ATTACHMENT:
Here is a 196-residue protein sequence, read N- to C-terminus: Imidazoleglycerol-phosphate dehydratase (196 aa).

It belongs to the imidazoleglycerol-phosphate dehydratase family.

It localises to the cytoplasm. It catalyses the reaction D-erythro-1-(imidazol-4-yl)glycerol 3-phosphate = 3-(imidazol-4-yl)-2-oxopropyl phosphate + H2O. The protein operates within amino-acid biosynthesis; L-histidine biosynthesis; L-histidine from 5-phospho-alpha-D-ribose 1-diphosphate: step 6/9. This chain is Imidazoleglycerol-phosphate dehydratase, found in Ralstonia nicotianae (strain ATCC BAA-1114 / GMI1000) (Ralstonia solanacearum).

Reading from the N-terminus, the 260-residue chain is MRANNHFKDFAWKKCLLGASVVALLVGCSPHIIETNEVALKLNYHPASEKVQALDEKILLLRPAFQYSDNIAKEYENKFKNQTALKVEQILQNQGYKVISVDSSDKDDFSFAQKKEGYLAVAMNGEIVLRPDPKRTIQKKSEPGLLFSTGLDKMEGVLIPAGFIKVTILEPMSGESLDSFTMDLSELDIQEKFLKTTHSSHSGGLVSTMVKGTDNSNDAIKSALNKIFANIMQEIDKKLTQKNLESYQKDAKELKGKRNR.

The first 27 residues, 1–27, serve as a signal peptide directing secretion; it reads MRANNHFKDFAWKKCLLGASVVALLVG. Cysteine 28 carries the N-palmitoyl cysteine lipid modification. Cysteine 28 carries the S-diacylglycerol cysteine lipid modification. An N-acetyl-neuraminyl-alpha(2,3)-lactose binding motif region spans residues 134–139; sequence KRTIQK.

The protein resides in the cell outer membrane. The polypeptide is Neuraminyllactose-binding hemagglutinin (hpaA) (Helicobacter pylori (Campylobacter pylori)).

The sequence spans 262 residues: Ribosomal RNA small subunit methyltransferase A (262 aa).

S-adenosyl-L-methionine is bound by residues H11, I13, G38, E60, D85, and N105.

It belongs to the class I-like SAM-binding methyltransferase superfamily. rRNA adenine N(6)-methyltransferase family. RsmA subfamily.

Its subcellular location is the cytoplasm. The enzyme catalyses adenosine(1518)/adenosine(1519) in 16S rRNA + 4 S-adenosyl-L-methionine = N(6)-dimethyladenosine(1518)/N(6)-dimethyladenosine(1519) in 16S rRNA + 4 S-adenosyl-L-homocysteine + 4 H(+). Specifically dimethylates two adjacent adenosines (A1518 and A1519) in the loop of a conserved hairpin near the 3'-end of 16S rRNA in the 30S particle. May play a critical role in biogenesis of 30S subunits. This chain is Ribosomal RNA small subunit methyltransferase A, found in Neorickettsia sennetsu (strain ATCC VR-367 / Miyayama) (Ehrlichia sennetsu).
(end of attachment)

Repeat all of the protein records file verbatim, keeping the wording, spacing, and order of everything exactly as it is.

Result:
Here is a 196-residue protein sequence, read N- to C-terminus: Imidazoleglycerol-phosphate dehydratase (196 aa).

It belongs to the imidazoleglycerol-phosphate dehydratase family.

It localises to the cytoplasm. It catalyses the reaction D-erythro-1-(imidazol-4-yl)glycerol 3-phosphate = 3-(imidazol-4-yl)-2-oxopropyl phosphate + H2O. The protein operates within amino-acid biosynthesis; L-histidine biosynthesis; L-histidine from 5-phospho-alpha-D-ribose 1-diphosphate: step 6/9. This chain is Imidazoleglycerol-phosphate dehydratase, found in Ralstonia nicotianae (strain ATCC BAA-1114 / GMI1000) (Ralstonia solanacearum).

Reading from the N-terminus, the 260-residue chain is MRANNHFKDFAWKKCLLGASVVALLVGCSPHIIETNEVALKLNYHPASEKVQALDEKILLLRPAFQYSDNIAKEYENKFKNQTALKVEQILQNQGYKVISVDSSDKDDFSFAQKKEGYLAVAMNGEIVLRPDPKRTIQKKSEPGLLFSTGLDKMEGVLIPAGFIKVTILEPMSGESLDSFTMDLSELDIQEKFLKTTHSSHSGGLVSTMVKGTDNSNDAIKSALNKIFANIMQEIDKKLTQKNLESYQKDAKELKGKRNR.

The first 27 residues, 1–27, serve as a signal peptide directing secretion; it reads MRANNHFKDFAWKKCLLGASVVALLVG. Cysteine 28 carries the N-palmitoyl cysteine lipid modification. Cysteine 28 carries the S-diacylglycerol cysteine lipid modification. An N-acetyl-neuraminyl-alpha(2,3)-lactose binding motif region spans residues 134–139; sequence KRTIQK.

The protein resides in the cell outer membrane. The polypeptide is Neuraminyllactose-binding hemagglutinin (hpaA) (Helicobacter pylori (Campylobacter pylori)).

The sequence spans 262 residues: Ribosomal RNA small subunit methyltransferase A (262 aa).

S-adenosyl-L-methionine is bound by residues H11, I13, G38, E60, D85, and N105.

It belongs to the class I-like SAM-binding methyltransferase superfamily. rRNA adenine N(6)-methyltransferase family. RsmA subfamily.

Its subcellular location is the cytoplasm. The enzyme catalyses adenosine(1518)/adenosine(1519) in 16S rRNA + 4 S-adenosyl-L-methionine = N(6)-dimethyladenosine(1518)/N(6)-dimethyladenosine(1519) in 16S rRNA + 4 S-adenosyl-L-homocysteine + 4 H(+). Specifically dimethylates two adjacent adenosines (A1518 and A1519) in the loop of a conserved hairpin near the 3'-end of 16S rRNA in the 30S particle. May play a critical role in biogenesis of 30S subunits. This chain is Ribosomal RNA small subunit methyltransferase A, found in Neorickettsia sennetsu (strain ATCC VR-367 / Miyayama) (Ehrlichia sennetsu).